How to define the Maximum allowed difference
Jensen & Kjelgaard-Hansen (2010) give two approaches to define acceptable differences between two methods.
- In the first approach the combined inherent imprecision of both methods is calculated (CV2method1 + CV2method2)1/2, or in case of duplicate measurements [(CV2method1 /2)+ (CV2method2)/2)]1/2.
- In the second approach acceptance limits are based on analytical quality specifications such as for example reported by the Clinical Laboratory Improvement Amendments (CLIA).
A third approach might be to base acceptance limits on clinical requirements. If the observed random differences are too small to influence diagnosis and treatment, these differences may be acceptable and the two laboratory methods can be considered to be in agreement.
After you click OK you obtain the following graph:
The graph displays a scatter diagram of the differences plotted against the averages of the two measurements. Horizontal lines are drawn at the mean difference, and at the limits of agreement.
The limits of agreement (LoA) are defined as the mean difference ± 1.96 SD of differences. If these limits do not exceed the maximum allowed difference between methods Δ (the differences within mean ± 1.96 SD are not clinically important), the two methods are considered to be in agreement and may be used interchangeably.
Proper interpretation (Stöckl et al., 2004) takes into account the 95% confidence interval of the LoA, and to be 95% certain that the methods do not disagree, Δ must be higher than the upper 95 CI limit of the higher LoA and −Δ must be less than the lower %95 CI limit of the lower LoA:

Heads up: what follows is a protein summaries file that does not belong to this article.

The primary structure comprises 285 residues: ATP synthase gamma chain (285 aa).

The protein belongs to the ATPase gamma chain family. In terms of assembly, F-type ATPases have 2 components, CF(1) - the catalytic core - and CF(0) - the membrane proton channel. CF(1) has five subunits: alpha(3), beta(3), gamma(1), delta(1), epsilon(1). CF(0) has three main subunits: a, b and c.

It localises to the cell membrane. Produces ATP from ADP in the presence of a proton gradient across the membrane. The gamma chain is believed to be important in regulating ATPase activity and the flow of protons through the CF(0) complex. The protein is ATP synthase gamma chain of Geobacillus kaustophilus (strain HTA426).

To get more statistical information, right-click in the graph window and click Info on the context menu:
The Bland-Altman plot is useful to reveal a relationship between the differences and the magnitude of measurements (examples 1 & 2), to look for any systematic bias (example 3) and to identify possible outliers. If there is a consistent bias, it can be adjusted for by subtracting the mean difference from the new method.
Optionally, confidence intervals may be displayed for the average difference and for the limits of agreement. These confidence intervals can be represented as error bars or horizontal lines. Right-click on the error bar to set formatting options.
Some typical situations are shown in the following examples.
Example 1: Case of a proportional error.
Example 2: Case where the variation of at least one method depends strongly on the magnitude of measurements.
Example 3: Case of an absolute systematic error.
The Bland-Altman plot may also be used to assess the repeatability of a method by comparing repeated measurements using one single method on a series of subjects. The graph can then also be used to check whether the variability or precision of a method is related to the size of the characteristic being measured.
Since for the repeated measurements the same method is used, the mean difference should be zero. Therefore the Coefficient of Repeatability (CR) can be calculated as 1.96 (or 2) times the standard deviation of the differences between the two measurements (d2 and d1) (Bland & Altman, 1986):
The 95% confidence interval for the Coefficient of Repeatability is calculated according to Barnhart & Barborial, 2009.
To obtain this coefficient in MedCalc you
- create a Bland & Altman plot for the two measurements
- right-click in the display and click Info on the context menu
- in the info panel, click Coefficient of Repeatability
The coefficient of repeatability is not reported when you have selected the "Plot ratios" method.
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- Barnhart HX, Barborial DP (2009) Applications of the repeatability of quantitative imaging biomarkers: a review of statistical analysis of repeat data sets. Translational Oncology 2:231-235.